I ran my longest distance ever today. EVER. I finished with an unofficial GPS time of 58:32 and an average overall pace of 9:24 minutes/mile. My pacing was a little sporadic starting off but I was able to find another runner that I could pace myself behind for a couple of miles and even after I lost her in the turn I was able to maintain it. I had a less than fantastic run on Wednesday that left me sore and with a slight pull in my groin, but a couple of days rest had relieved that and I felt fine today. It was a good run.

Five months ago, if you had asked me to run a 5K (or to the mailbox for that matter), I probably would’ve laughed the “no fucking way” out of my mouth. And there is a better than decent chance that I would have done it with a small amount of arrogant snark in my tone. “I only run if I’m being chased. And whatever it is had better be bigger than me.”

I was so enlightened. I was so wrong.

About a week ago, I met some friends to see a movie. It doesn’t happen very often, but I needed to get out of the house and a movie sounded like a great idea. I was running late (as always) and got to the theater at 6:30 for the 6:30 showing. I walking into the lobby and immediately got into the first line I saw for the concession stand.

It was a near three hour movie. I was going to need a drink. My friends and I stood there chatting for a minute at about fifth in the slow moving line before my buddy said “I think that register is open” nodding to an adjacent register with no one being served.

I seldom go to the movies, but I can never really tell how the concession line works. The employees always seem to be moving around slowly and haphazardly enough that I can’t tell who is doing what or whether they even know where the line is.

I was in no real hurry. I didn’t move.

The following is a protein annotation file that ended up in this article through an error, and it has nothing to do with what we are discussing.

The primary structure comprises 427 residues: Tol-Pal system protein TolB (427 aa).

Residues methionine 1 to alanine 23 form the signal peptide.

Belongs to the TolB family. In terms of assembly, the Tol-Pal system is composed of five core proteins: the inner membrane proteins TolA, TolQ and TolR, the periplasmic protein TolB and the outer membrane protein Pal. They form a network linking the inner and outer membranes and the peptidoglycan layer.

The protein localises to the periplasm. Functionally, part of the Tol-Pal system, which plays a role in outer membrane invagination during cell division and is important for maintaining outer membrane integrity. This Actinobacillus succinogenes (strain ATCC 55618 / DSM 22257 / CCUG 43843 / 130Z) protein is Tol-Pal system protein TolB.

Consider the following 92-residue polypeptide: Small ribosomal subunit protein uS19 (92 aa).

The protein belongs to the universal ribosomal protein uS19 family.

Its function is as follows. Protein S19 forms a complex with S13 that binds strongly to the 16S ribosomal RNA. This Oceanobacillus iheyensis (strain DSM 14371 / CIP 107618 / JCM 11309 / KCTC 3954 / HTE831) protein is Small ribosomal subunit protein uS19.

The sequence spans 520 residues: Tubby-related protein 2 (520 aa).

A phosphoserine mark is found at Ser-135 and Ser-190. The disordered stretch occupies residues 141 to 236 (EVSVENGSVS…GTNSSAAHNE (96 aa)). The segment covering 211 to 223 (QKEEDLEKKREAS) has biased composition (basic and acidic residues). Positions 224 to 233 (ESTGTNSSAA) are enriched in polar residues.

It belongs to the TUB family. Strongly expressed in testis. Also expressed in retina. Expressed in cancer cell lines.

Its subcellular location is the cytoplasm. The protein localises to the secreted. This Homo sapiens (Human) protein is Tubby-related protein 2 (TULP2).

After more than a few seconds, we saw someone approach the register and place their order. Then another, and another. Sure enough, that register was open. I didn’t care. I’m patient. We wasted more than a few minutes standing there waiting to pay five dollars for a bottle of water and missed at least some of the MANY previews. But then, the umpteen previews that we did have to endure were maybe the worst things that I had ever seen.

WOW! Another Scary Movie? Are you serious? How many times can you drop a bucket into a dry well?

Life is not a race. Time is without question the most valuable commodity any of us will ever have. And I don’t want to waste a minute of it. But if you rush around looking for the “shortest line” all of the time, you risk missing some pretty wonderful things along the way. Sometimes you just have to go with the flow.

I didn’t move.

fat and sugar

Did my concession line decision make any sense at all? Nope. I should’ve gone to the other register once I realized it was open. But you have to admit. I sold it pretty well.

All decisions are permanent. But they’re only permanent in the context of the singular time-line of life that we all get. So we can always make another one. Sometimes that means catching the first of eight movie previews that will further destroy your already waning faith in the movie industry. Sometimes that means finding something in yourself that might possibly change you forever, help you discover parts of yourself that you didn’t know existed, and maybe move you one step closer to becoming the best you that you can be.

Sometimes you’re right. Sometimes you’re wrong. Sometimes it matters. Sometimes it doesn’t. But don’t forget that changing your mind can sometimes change your life. It changed mine.

I’m glad that I started running.

Oh! And I’m still totally loving this band. Happy Saturday.